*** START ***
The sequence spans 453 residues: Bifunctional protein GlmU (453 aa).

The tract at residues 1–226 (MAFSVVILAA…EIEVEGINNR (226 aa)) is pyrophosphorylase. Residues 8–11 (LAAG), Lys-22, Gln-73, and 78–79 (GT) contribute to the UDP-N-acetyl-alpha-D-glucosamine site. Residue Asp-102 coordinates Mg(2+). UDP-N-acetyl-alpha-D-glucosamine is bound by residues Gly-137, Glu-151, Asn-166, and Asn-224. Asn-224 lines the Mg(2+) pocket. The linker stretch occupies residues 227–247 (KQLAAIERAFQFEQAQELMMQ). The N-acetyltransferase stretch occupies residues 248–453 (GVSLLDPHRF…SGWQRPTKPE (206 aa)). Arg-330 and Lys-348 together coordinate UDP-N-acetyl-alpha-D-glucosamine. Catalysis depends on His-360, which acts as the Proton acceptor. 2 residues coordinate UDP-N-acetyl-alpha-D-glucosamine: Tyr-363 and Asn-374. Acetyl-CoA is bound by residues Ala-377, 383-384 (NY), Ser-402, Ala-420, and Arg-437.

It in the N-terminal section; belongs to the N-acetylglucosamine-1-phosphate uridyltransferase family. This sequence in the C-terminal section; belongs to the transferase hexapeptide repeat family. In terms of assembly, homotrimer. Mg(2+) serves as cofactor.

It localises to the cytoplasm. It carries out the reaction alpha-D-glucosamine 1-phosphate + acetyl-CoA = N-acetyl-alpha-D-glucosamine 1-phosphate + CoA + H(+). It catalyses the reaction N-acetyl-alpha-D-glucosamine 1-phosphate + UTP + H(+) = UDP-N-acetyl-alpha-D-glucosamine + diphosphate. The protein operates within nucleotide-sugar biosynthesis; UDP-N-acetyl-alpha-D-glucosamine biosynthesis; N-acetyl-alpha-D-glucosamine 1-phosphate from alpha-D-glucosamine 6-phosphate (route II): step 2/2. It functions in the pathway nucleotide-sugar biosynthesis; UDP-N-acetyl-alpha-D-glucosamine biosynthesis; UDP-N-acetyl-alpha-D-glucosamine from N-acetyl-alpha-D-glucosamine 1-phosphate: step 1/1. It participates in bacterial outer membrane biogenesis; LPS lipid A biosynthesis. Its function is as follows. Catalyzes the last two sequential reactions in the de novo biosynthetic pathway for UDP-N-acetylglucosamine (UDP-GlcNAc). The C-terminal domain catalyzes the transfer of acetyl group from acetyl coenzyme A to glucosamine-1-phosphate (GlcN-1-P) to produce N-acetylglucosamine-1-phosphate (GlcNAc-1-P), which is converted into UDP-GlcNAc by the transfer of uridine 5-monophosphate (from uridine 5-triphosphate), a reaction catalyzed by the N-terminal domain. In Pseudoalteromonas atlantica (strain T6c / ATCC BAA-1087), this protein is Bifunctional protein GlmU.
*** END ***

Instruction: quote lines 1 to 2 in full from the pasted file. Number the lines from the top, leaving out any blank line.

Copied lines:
The sequence spans 453 residues: Bifunctional protein GlmU (453 aa).

The tract at residues 1–226 (MAFSVVILAA…EIEVEGINNR (226 aa)) is pyrophosphorylase. Residues 8–11 (LAAG), Lys-22, Gln-73, and 78–79 (GT) contribute to the UDP-N-acetyl-alpha-D-glucosamine site. Residue Asp-102 coordinates Mg(2+). UDP-N-acetyl-alpha-D-glucosamine is bound by residues Gly-137, Glu-151, Asn-166, and Asn-224. Asn-224 lines the Mg(2+) pocket. The linker stretch occupies residues 227–247 (KQLAAIERAFQFEQAQELMMQ). The N-acetyltransferase stretch occupies residues 248–453 (GVSLLDPHRF…SGWQRPTKPE (206 aa)). Arg-330 and Lys-348 together coordinate UDP-N-acetyl-alpha-D-glucosamine. Catalysis depends on His-360, which acts as the Proton acceptor. 2 residues coordinate UDP-N-acetyl-alpha-D-glucosamine: Tyr-363 and Asn-374. Acetyl-CoA is bound by residues Ala-377, 383-384 (NY), Ser-402, Ala-420, and Arg-437.